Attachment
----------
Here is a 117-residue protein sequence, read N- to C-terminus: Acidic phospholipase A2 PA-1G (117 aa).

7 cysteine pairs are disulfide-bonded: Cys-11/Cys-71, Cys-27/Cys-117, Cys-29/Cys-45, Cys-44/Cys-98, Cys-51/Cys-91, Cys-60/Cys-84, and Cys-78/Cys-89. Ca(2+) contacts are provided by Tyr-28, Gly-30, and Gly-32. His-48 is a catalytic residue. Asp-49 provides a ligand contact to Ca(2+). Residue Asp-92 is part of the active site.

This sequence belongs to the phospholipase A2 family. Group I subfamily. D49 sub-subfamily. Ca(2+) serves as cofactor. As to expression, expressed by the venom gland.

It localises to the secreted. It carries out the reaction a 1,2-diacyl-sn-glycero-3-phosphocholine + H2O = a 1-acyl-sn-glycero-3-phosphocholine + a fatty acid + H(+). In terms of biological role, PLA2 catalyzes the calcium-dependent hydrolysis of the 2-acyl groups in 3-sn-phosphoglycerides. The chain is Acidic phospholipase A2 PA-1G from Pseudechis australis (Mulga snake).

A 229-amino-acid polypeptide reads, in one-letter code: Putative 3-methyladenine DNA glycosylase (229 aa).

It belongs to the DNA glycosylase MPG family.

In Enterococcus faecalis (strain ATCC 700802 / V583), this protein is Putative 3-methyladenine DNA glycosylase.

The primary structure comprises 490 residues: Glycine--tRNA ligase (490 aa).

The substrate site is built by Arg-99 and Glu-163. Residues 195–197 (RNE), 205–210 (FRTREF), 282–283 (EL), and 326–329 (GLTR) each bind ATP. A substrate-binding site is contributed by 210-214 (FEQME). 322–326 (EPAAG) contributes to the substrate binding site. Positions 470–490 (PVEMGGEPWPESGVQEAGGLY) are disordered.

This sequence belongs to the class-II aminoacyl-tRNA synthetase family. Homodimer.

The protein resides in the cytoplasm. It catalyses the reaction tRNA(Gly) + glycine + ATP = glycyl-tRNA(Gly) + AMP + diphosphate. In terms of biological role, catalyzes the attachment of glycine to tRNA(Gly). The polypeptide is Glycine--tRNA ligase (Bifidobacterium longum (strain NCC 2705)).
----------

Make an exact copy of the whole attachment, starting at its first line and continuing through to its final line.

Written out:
Here is a 117-residue protein sequence, read N- to C-terminus: Acidic phospholipase A2 PA-1G (117 aa).

7 cysteine pairs are disulfide-bonded: Cys-11/Cys-71, Cys-27/Cys-117, Cys-29/Cys-45, Cys-44/Cys-98, Cys-51/Cys-91, Cys-60/Cys-84, and Cys-78/Cys-89. Ca(2+) contacts are provided by Tyr-28, Gly-30, and Gly-32. His-48 is a catalytic residue. Asp-49 provides a ligand contact to Ca(2+). Residue Asp-92 is part of the active site.

This sequence belongs to the phospholipase A2 family. Group I subfamily. D49 sub-subfamily. Ca(2+) serves as cofactor. As to expression, expressed by the venom gland.

It localises to the secreted. It carries out the reaction a 1,2-diacyl-sn-glycero-3-phosphocholine + H2O = a 1-acyl-sn-glycero-3-phosphocholine + a fatty acid + H(+). In terms of biological role, PLA2 catalyzes the calcium-dependent hydrolysis of the 2-acyl groups in 3-sn-phosphoglycerides. The chain is Acidic phospholipase A2 PA-1G from Pseudechis australis (Mulga snake).

A 229-amino-acid polypeptide reads, in one-letter code: Putative 3-methyladenine DNA glycosylase (229 aa).

It belongs to the DNA glycosylase MPG family.

In Enterococcus faecalis (strain ATCC 700802 / V583), this protein is Putative 3-methyladenine DNA glycosylase.

The primary structure comprises 490 residues: Glycine--tRNA ligase (490 aa).

The substrate site is built by Arg-99 and Glu-163. Residues 195–197 (RNE), 205–210 (FRTREF), 282–283 (EL), and 326–329 (GLTR) each bind ATP. A substrate-binding site is contributed by 210-214 (FEQME). 322–326 (EPAAG) contributes to the substrate binding site. Positions 470–490 (PVEMGGEPWPESGVQEAGGLY) are disordered.

This sequence belongs to the class-II aminoacyl-tRNA synthetase family. Homodimer.

The protein resides in the cytoplasm. It catalyses the reaction tRNA(Gly) + glycine + ATP = glycyl-tRNA(Gly) + AMP + diphosphate. In terms of biological role, catalyzes the attachment of glycine to tRNA(Gly). The polypeptide is Glycine--tRNA ligase (Bifidobacterium longum (strain NCC 2705)).